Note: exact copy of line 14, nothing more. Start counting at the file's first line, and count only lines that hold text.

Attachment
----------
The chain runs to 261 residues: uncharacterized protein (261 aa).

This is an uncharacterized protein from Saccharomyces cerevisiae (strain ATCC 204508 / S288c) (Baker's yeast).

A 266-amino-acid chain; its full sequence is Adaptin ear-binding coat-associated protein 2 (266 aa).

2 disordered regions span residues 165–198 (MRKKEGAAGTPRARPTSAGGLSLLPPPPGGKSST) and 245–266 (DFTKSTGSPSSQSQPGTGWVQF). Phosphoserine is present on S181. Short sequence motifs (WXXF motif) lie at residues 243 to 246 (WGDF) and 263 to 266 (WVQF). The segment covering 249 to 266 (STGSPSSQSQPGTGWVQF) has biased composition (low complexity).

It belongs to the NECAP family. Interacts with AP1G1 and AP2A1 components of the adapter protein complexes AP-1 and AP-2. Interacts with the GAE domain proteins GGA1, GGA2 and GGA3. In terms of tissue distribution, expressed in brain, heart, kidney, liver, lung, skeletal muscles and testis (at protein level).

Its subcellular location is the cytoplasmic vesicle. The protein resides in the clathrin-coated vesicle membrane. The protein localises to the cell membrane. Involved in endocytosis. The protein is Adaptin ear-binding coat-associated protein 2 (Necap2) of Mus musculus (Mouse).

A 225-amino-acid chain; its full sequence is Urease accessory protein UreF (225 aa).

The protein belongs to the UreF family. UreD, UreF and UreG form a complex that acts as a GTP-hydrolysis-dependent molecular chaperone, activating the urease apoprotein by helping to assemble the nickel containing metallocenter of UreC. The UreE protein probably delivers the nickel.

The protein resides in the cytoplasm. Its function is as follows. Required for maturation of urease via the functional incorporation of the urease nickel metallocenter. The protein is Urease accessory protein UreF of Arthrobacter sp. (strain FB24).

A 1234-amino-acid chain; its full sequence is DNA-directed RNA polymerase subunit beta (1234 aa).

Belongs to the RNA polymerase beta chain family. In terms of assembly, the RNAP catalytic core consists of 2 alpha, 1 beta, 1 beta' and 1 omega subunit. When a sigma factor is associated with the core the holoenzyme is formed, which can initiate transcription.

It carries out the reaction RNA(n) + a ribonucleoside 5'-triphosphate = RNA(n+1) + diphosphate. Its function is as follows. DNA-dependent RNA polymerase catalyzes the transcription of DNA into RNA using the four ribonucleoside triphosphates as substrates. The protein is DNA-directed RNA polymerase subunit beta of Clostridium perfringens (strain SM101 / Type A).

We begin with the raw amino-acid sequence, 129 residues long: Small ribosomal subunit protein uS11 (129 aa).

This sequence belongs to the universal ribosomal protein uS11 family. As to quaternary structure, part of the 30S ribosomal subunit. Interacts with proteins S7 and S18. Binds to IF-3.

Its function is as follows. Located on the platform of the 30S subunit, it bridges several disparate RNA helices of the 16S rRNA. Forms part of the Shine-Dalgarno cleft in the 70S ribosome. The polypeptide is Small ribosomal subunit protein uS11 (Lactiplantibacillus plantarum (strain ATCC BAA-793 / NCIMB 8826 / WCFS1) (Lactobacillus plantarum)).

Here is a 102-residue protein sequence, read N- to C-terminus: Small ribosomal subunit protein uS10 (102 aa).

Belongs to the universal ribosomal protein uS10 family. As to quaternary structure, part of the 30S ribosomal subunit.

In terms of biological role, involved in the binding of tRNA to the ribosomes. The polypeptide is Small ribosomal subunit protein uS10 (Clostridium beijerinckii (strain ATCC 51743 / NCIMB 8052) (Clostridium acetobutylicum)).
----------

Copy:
This sequence belongs to the universal ribosomal protein uS11 family. As to quaternary structure, part of the 30S ribosomal subunit. Interacts with proteins S7 and S18. Binds to IF-3.